(b) The end of the hollow member where the liquid outlet opening is provided in the part that gets hottest. But since this part is located outwardly of a side wall of the tank, considerable energy loss occurs owing to heat radiation to the ambient.
(c) Since the hollow member communicates with the tank interior only through the inlet opening at one end thereof, the liquid within the hollow member may become overheated when there is no or only little liquid allowed to leave the hollow member through the outlet opening. This is because this known apparatus provides a low exchange rate between the hot liquid within the hollow member and cold liquid outside in the tank.
An object of this invention is to eliminate the above noted disadvantages of conventional heating apparatus, save the energy required for heating liquid, provide a heater of simple construction, and prevent the liquid within the hollow member from becoming overheated.
A heating apparatus for heating liquid in a tank according to this invention has a construction as set out in the Field of the invention hereinbefore, and is characterized in that the hollow member containing the heater has the inlet means comprising inlet openings defined at two respective longitudinal ends of the hollow member and the outlet means comprising an outlet opening defined at a longitudinally intermeidate position of the hollow member.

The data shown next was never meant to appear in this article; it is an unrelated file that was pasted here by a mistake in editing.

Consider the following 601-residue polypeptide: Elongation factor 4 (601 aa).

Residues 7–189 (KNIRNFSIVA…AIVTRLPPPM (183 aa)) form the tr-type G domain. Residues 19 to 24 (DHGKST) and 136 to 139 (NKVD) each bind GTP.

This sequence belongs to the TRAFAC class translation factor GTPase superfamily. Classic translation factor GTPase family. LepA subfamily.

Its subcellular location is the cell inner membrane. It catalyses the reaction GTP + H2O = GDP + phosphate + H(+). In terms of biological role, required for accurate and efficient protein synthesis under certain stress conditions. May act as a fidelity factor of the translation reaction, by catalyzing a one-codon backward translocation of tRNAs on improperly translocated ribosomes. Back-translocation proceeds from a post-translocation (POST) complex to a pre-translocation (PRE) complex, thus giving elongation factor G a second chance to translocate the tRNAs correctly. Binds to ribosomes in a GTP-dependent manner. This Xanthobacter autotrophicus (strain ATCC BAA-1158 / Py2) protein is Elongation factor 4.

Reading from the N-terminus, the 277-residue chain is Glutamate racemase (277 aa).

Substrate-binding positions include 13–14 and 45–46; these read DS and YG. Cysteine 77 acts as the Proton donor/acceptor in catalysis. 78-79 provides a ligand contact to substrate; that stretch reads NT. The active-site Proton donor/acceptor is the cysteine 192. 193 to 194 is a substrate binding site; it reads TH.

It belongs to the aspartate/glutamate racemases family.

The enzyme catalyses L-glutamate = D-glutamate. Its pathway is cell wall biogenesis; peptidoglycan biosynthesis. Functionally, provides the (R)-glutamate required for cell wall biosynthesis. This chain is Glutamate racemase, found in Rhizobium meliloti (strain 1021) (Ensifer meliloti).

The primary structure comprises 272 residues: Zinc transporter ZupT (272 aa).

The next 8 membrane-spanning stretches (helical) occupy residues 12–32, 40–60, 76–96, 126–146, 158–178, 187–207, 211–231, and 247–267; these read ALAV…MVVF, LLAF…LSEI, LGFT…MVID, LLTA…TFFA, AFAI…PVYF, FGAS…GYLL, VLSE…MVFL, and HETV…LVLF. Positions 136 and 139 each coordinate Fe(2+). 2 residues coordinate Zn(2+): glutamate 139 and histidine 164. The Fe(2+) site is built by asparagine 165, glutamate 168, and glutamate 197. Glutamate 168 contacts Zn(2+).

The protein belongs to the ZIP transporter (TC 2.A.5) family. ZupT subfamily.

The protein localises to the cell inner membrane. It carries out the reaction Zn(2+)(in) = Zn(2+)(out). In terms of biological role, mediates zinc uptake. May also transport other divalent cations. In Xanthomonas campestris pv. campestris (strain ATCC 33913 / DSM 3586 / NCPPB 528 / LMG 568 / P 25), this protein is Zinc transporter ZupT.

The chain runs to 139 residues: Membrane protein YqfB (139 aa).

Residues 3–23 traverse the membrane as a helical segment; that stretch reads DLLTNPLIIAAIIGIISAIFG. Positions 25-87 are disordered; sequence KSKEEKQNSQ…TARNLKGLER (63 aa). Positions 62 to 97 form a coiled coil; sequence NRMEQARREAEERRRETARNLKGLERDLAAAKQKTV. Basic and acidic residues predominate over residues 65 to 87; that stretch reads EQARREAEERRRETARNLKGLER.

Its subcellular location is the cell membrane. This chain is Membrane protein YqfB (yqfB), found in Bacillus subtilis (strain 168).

The above construction according to this invention has the following advantages:
(A) The liquid within the hollow member flows in two directions from the respective inlet openings at the two ends of the hollow member to the outlet opening at an intermediate position thereof. That is to say the passage length from each of the inlet openings to the outlet opening is half the length of the hollow member.
Thus each passage length of the flows in two different directions is half the length of the hollow member, and the liquid flows at a half speed compared with the case of the prior art provided that the passages of this invention and of the prior art construction have an equal sectional area. Although each passage length in this invention is half the passage length in the prior art, it is not that the liquid is half heated since it contacts the heater twice as long a time. The construction of this invention has a sufficient heating efficiency which is never lower than that of the prior art construction.